It’s been just over a week since Andrea and I landed in Uganda. My mind is still processing the innumerable observations I’ve made and thoughts I’ve had since arriving in our new temporary home. At this rate, I expect it will take a lifetime to fully comprehend everything I’ve witnessed just one week in.
During an unexpected layover in Brussels, Belgium, we visited Grand Place and enjoyed some fine Belgian chocolate (sadly, no waffles). The next day, we finally found ourselves flying over the Mediterranean Sea and the Northern countries of Africa. Upon landing, a sea of signs—set in Arial—directed us to the customs counters. A few minutes later, we were officially on Ugandan soil.
Standing amongst a throng of other drivers was Tonny, holding a sign with “Pat” scrawled in blue pen over his head. Tonny drove us from the airport in Entebbe to our apartment in the Kololo district of Kampala, stopping at the local KFC for our first meal in Uganda. Not exactly authentic African cuisine, but it was just what our hungry bellies needed.
The next day, Tonny brought me and Andrea to a public market lined with small shops offering local produce and groceries like matooke, posho, beans, and more. We passed on the meat this time around (though the men manning the meat shops did trick me into giving them an inappropriate hand signal), but explore behind the main row of shops where, under dim lights and sketchy scaffolding, we purchased some of the best produce I’ve ever eaten.
We brought the food home and cooked our first somewhat-authentic meal: posho and beans. Posho is a porridge-like substance that becomes somewhat firm and is eaten by hand along with a “sauce” made up of either beans or meat and veggies. It was absolutely delicious.
On Sunday, Tonny brought his girlfriend to our place to show Andrea how to cook matooke. The four of us shared dinner and stories. Later, Tonny’s girlfriend offered us a tray of eggs. They were also very delicious.
Monday was my first day at the Ensibuuko office. Before heading in to meet the team, Corey and Jamal—two Canadian developers who arrived a couple of months before me—took me out for breakfast to update me on the status of the project and to give me a lay of the land. The team, though junior in experience, are full of vigour and drive and are starting to gain some momentum on the rewrite of the product.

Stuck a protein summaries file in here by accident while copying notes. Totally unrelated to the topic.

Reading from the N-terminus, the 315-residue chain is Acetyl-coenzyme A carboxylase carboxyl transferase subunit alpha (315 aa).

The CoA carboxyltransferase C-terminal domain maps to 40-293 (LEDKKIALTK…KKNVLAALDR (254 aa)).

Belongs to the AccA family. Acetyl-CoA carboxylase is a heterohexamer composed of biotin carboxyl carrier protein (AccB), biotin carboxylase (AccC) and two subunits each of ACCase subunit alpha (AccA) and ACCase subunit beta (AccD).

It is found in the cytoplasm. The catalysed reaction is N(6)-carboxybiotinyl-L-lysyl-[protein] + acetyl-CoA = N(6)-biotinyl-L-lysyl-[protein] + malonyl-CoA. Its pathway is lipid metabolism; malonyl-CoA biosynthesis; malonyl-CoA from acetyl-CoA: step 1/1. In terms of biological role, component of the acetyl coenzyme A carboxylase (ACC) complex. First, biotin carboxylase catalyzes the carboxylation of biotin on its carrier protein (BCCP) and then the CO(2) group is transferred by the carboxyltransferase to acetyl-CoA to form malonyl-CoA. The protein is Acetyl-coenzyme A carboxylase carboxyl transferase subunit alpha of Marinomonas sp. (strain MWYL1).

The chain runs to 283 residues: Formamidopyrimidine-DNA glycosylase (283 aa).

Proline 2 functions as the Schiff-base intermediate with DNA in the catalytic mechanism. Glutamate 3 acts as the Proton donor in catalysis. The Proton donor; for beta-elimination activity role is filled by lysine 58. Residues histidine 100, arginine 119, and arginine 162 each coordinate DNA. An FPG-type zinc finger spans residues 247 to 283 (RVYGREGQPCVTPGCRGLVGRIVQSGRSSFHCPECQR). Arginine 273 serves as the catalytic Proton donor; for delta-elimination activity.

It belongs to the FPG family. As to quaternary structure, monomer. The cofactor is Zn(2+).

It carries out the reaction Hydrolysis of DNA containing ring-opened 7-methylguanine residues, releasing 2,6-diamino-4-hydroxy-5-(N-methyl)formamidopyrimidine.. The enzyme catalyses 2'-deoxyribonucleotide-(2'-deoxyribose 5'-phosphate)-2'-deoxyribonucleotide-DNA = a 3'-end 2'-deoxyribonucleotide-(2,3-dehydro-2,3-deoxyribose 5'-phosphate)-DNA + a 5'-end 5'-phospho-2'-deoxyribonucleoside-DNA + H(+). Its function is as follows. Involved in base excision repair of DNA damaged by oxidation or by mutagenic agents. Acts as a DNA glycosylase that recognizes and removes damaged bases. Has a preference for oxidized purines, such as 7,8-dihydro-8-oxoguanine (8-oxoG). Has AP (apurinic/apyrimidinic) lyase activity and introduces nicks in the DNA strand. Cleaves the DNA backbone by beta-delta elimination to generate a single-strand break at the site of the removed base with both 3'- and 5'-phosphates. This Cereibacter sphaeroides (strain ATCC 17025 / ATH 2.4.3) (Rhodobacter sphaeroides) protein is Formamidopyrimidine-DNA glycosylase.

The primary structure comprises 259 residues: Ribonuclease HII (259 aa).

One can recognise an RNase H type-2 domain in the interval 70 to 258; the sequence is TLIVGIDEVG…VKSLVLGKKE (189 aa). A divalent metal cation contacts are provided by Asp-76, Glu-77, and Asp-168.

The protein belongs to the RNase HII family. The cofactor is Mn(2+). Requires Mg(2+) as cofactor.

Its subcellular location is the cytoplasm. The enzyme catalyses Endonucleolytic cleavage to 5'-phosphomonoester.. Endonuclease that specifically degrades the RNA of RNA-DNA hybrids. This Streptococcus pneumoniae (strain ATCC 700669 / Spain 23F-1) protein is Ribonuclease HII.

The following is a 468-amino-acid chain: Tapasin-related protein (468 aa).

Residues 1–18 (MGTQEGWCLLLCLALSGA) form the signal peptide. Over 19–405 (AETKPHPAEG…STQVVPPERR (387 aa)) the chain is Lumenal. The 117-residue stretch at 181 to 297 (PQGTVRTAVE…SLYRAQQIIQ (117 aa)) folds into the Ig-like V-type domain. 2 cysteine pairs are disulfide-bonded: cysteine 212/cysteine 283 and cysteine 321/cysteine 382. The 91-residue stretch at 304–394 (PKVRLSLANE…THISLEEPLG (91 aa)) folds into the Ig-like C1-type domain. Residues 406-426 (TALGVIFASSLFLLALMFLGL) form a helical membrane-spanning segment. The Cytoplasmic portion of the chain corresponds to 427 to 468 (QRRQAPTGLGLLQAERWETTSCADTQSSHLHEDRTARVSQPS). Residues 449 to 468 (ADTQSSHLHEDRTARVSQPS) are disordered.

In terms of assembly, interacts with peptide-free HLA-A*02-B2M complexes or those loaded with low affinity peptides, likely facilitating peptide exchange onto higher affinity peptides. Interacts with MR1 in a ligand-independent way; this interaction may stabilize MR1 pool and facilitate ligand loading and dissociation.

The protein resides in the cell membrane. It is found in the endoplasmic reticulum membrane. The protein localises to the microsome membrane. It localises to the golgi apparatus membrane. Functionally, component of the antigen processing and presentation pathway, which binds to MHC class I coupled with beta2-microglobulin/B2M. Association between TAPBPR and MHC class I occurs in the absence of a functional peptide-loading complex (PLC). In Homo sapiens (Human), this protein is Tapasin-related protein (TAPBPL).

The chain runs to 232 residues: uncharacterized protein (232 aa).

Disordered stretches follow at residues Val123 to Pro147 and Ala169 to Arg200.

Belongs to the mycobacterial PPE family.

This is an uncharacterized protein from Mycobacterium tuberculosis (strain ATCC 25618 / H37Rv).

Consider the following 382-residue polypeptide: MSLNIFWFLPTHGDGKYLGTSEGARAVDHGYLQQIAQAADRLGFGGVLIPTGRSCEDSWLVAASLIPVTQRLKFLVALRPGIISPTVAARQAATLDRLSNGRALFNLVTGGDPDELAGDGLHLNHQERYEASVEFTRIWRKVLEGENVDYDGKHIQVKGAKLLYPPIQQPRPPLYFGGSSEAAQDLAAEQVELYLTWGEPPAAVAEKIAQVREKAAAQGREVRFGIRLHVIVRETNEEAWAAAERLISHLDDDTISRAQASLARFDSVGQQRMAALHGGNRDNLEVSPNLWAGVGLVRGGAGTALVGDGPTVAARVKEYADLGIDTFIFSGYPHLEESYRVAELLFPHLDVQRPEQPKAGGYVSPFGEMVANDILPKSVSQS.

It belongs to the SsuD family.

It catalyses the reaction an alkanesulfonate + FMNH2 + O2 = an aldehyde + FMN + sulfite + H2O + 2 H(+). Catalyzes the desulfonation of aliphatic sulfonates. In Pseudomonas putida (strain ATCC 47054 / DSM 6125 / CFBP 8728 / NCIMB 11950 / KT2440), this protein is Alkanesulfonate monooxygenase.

On Wednesday, I joined several members of the team to celebrate the birthday of one of our developers, Fredrick. We had a great time sharing drinks and laughs as Fredrick wore the ceremonial sombrero (yes, it was a Mexican restaurant).
The rest of the week was spent familiarizing myself with the product, getting the dev environment set up on my computer, and introducing the team to product briefs. Harriet, a computer science grad hired as a documenter prior to my arrival, has been unofficially promoted to Product Manager in Training and has been doing a fantastic job.
On Saturday, Tonny took me and Andrea to Kabaka’s Lake. We walked around the lake and found ourselves in an area far more poverty stricken than the district of Kololo. The lake itself seemed to divide two completely different worlds; fancy apartment buildings and hotels on one side and tiny shacks and free-roaming livestock on the other.
We walked from the lake to Mengo Hospital where Andrea is now volunteering. The things we saw along the way had a tremendous impact on me. The level of poverty was unlike anything I’d ever seen before, yet perhaps even more striking was the fact that not a single person we interacted with that day asked for our help. Instead, we were met with friendly smiles and handshakes. And of course, several people commented on my beard.
At this point, I’m still processing the things we saw that day. To walk through an area like that is a privilege I don’t take lightly. At times, it was all I could do to hold back tears. My heart breaks for the people who live in that environment every day, from the toddler who grasped Andrea’s hand in wonder to the men and women who have lived this way their entire lives. I am so grateful that the work I am doing with Ensibuuko has the potential to at least begin the process of helping people living in poverty begin to find financial security.